– kero
    Oct 5, 2021 at 10:27
  • As for your question (which might be too localized/opinion based for this platform): In a controlled environment such as the instance of a single customer, you could even drop $wpdb altogether and use PDO for your queries - as long as you know what you're doing. I have no interest in reading the full source of wpdb but know that some caching is taking place there, your custom class/extension might clash with this. If the whole project is not about optimizing the db class, I would focus on more important aspects and just use $wpdb.
    – kero
    Oct 5, 2021 at 10:30
  • @kero Yes, multiple queries was what got me started down this road, so thats one of the main benefits. The other is being able to write more readable SQL, without having to account for wpdb::prepare() edge cases like % etc
    – Steve
    Oct 5, 2021 at 10:32

2 Answers 2

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It depends on your definition of "safe".

Is the client always going to be your client? If not, then you're writing code for them based on assumptions about their hosting environment and available technologies that may not always be under your control, and you may be unnecessarily complicating things for them in the future.

$wpdb is likely to work as-is regardless of any changes to the underlying technologies over time, as long as WordPress is up to date. If mysqli were deprecated, then future versions of WordPress may update $wpdb to work with whatever's new and supported, but the client will be stuck with your code that depends on outdated technology.

This has already happened before with the mysql_ functions, when they were deprecated. If you were using $wpdb at the time, there'd be no problem. But any sites with code using the deprecated functions directly would begin seeing notices if they moved to a newer version of PHP.

How likely is this to happen again any time soon? Honestly, I have no idea, and only you know your relationship with your client and how big a problem this would even be if it did happen. But there's a reason you're 'supposed' to use $wpdb, and not doing so is indeed riskier in some respects, if only marginally.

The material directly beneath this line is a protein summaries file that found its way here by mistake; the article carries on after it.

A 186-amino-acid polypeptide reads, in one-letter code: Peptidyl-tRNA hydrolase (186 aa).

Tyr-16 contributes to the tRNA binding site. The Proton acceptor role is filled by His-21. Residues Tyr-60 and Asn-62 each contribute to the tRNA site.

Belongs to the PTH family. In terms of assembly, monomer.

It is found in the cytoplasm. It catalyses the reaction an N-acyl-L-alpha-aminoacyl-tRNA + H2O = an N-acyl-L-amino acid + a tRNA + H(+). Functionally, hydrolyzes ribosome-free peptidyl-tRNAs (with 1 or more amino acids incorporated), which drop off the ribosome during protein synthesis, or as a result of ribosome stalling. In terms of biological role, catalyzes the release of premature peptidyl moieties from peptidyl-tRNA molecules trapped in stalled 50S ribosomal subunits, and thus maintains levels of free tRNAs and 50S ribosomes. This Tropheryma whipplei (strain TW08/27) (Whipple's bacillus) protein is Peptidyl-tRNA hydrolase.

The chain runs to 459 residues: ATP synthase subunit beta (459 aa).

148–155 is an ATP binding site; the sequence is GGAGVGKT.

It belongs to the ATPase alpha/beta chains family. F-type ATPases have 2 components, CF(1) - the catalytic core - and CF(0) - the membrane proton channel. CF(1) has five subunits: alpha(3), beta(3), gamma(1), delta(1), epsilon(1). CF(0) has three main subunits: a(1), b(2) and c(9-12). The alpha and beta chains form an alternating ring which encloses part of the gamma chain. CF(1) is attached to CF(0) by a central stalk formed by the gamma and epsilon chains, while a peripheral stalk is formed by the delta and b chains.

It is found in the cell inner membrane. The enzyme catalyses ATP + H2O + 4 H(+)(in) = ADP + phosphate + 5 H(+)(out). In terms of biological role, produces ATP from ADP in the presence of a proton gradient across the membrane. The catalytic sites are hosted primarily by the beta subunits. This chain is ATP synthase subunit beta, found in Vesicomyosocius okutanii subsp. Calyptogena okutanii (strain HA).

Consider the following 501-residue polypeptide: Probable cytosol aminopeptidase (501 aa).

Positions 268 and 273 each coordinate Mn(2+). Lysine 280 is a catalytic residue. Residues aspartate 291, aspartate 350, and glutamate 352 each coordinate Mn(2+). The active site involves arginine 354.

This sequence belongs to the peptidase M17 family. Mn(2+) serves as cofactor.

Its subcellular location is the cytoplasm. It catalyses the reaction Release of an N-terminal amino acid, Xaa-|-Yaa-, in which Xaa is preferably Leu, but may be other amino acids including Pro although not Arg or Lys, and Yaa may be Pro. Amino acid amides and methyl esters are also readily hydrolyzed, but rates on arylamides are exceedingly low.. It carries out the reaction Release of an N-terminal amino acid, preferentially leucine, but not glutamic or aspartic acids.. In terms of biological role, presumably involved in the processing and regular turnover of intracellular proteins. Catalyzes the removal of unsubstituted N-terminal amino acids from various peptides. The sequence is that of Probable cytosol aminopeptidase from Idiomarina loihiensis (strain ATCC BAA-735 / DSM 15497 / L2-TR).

Frankly, reinventing the wheel seems like a poor use of everybody involved's time.

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  • Yes this is a valid point. My question was specifically about problems now (perhaps wpdb is keeping references to result sets, cursors etc?), but future issues are worth considering. There is nothing we can do about multiple inserts within the confines of wpdb, but it might be best to just accept that. We can still wrap wpdb to provide automatic prefixing etc
    – Steve
    Oct 5, 2021 at 12:50
  • If wpdb did ever update to use PDO, and actually provide access to its api, i would be ecstatic anyway, so some refactoring would be OK at that point
    – Steve
    Oct 5, 2021 at 12:52
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Yes it is safe, but it is a meh. The main things that may fail are plugins that look into the queries being executed and either report them (query monitor) or cache the requests and results.

It is unlikely that not having your queries available to those tools will have any detectable impact on the site, but the proper way to do such thing is to replace the WPDB "driver" with you own which adds the functionality by adding a wpdb drop-in https://wpreset.com/customize-wpdb-class/ which implements the "proper" prepared statements while integrating with the loging and caching for the prepared statements as well.

query monitor will still not work (it is using a dropin by itself) but other tools should, and you DB abstraction logic will be in one specific place.

Is it smart to do? unless it is a "must have" to gain performance or security, probably not.